From the age of six, Rabbi Shlomo's whole being was
only Torah. It was at that tender age that he wrote his
first chidushim and from there his life was one
long ascent in Torah learning.
At fourteen he entered yeshiva gedoloh, studying
with talmidim twenty years old and above. At
first, his peers took no notice of the young newcomer
due to his youthful appearance, but it was only a
matter of days before they realized his superiority to
them both in wisdom and his approach to learning.
His intense hasmodoh continued unabated after he
married and it was only when his wealthy father-in-law
passed away that Rabbi Shlomo had to consider how to
provide for his family.
Various communities clamored for Rabbi Shlomo to serve
as their rov, but he was afraid that his duties would
reduce his time for Torah learning and, therefore,
decided to open a shop with the help of his Rebbetzin.
At times Rabbi Shlomo himself would take over in the
shop, but when this happened, not much business was
carried out. Though Rabbi Shlomo was there physically,
his mind was totally preoccupied with his Torah
thoughts and far away from any money matters.
One day the Rebbetzin asked R' Shlomo if he would serve
for a few hours in the shop. Her husband, who was then
absorbed in a difficult sugya in Bovo Kammo,
"Takonos Ushah," agreed to help her out.
A well-to-do client entered the shop, intending to buy
a large amount of textiles. Absentmindedly, Rabbi
Shlomo showed him where the merchandise lay and what
the prices were and then immediately sank back into his
thoughts on the sugya.
It didn't take long for the businessman to realize with
whom he was dealing and, after selecting his needs, he
left without paying the unsuspecting R' Shlomo.
With a joyful heart, Rabbi Shlomo arrived home that
evening and reported to his Rebbetzin that today a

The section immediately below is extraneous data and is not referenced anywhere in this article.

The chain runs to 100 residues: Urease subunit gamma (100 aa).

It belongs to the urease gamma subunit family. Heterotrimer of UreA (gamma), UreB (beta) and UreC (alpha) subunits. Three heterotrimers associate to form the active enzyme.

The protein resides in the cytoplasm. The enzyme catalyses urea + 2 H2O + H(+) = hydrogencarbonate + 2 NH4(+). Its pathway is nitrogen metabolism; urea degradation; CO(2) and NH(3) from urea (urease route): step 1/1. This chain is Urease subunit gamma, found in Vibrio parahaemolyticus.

customer bought a large amount and parnossoh was
looking good. Delighted to hear the news, his Rebbetzin
asked for the payment.
The cash box was empty. The desk in the shop had no
money placed on it. Eventually they both realized that
their loyal customer had walked off without paying.
All Rabbi Shlomo's efforts in placating the Rebbetzin
were to no avail. "One mustn't get despondent;
everything that transpires is from Above and is for the
All his assurances would not calm her down and the
Rebbetzin insisted that R' Shlomo go after the customer
and demand the payment.
Reluctant to leave his learning even for a short while,
R' Shlomo nonetheless set off to the client's house, a
distance of about a mile out of town.
As Rabbi Shlomo walked, the light drizzle that had been
falling turned into snowflakes, slowly covering the
landscape with a cold, fleecy blanket.
A wagon appeared in the distance, slowly coming towards
Rabbi Shlomo. Immersed in his thoughts, the Rabbi
plodded on, his mind ever deeper in his lofty studies.
He failed to notice the oncoming carriage with its
The distinguished occupants of the carriage however,
already saw Rabbi Shlomo from afar, his black-coated
figure silhouetted in stark contrast to the snowy
"Rabbi Shlomo," called out a young man from the Rabbi's
hometown, as the carriage neared. "What are you doing
here, walking this road on such a cold, frosty night?
Turn back home for my companions here are four
delegates from the city of Kolkov who are on the way to
your home with a request that you take on the rabbinate
Shrugging, Rabbi Shlomo humbly replied, "I do not know
these people. Please allow me to continue on my way for
I have an urgent matter to attend to."